Thursday 22 September 2011

Copyright extension bad news for anyone who loves music

No one seemed to think it was a good idea.  Two government-commissioned reports cast doubt on it's benefits to the music industry.  Nevertheless, the European Union Council has voted to increase the term of copyright on recorded performances from the current 50 years to 70.  Cliff Richard was poster boy for a long campaign that argued it was wrong for performances such as his own to fall into the public domain within the lifetime of their artists.  He and other famous artists can now rest assured that their early hits will not be viable for free use in advertising and other public platforms for some time to come.  Those artists and corporations with revenue now guaranteed for a couple more decades will paint this as a moral victory for everyone who creates; music lovers who now find previously available half-century old recordings put under lock and key and see performing rights traded like commodities might beg to differ.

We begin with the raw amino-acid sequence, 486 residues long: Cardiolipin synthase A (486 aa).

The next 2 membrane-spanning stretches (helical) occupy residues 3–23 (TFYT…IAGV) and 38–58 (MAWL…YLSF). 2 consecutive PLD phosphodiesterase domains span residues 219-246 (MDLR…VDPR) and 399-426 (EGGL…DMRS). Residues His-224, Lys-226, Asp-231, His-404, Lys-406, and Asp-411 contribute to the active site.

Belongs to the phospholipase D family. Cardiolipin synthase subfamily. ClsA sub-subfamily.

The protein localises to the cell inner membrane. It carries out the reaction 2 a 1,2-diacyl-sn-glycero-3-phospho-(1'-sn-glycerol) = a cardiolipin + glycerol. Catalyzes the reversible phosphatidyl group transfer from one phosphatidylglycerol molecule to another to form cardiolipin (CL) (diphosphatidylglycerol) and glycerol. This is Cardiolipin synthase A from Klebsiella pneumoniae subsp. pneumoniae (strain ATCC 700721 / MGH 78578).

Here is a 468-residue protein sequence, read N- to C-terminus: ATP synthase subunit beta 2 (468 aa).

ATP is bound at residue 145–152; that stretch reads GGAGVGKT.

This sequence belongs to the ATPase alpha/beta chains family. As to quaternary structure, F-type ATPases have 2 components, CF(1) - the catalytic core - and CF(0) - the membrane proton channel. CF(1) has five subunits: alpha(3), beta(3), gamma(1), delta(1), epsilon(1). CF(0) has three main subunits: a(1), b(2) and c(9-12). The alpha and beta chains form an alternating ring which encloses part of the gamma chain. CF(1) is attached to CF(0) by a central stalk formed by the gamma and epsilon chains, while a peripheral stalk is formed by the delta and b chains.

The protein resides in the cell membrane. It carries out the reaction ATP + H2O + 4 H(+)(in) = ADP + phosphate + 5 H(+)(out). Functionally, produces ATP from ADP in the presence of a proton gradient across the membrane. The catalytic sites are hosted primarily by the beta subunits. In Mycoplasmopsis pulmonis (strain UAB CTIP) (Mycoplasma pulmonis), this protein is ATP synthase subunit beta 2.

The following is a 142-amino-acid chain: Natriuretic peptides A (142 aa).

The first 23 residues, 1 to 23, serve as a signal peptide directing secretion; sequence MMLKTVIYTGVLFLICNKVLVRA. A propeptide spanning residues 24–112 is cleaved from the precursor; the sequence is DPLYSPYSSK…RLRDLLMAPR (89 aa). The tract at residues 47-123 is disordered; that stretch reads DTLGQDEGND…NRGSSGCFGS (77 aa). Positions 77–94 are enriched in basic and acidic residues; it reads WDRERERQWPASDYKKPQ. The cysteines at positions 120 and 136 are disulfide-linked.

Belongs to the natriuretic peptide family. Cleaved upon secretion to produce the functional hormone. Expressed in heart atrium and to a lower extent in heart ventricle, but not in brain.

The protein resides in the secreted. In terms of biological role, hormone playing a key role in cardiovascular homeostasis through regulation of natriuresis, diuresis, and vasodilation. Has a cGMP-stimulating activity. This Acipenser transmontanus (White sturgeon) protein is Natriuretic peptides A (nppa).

The full implications of the legislation will not be clear for some time - European governments have two years to fall into line.  The headlines have focused on mega stars with back catalogues to protect, such as Cliff and The Beatles, but this will have ramifications for the classical music industry.  Devil's Trill will be looking at just what the implications will be, but in the meantime, Bob Stanley's excellent piece in the Guardian explains why the new law is good news for celebrities and bad news for music.

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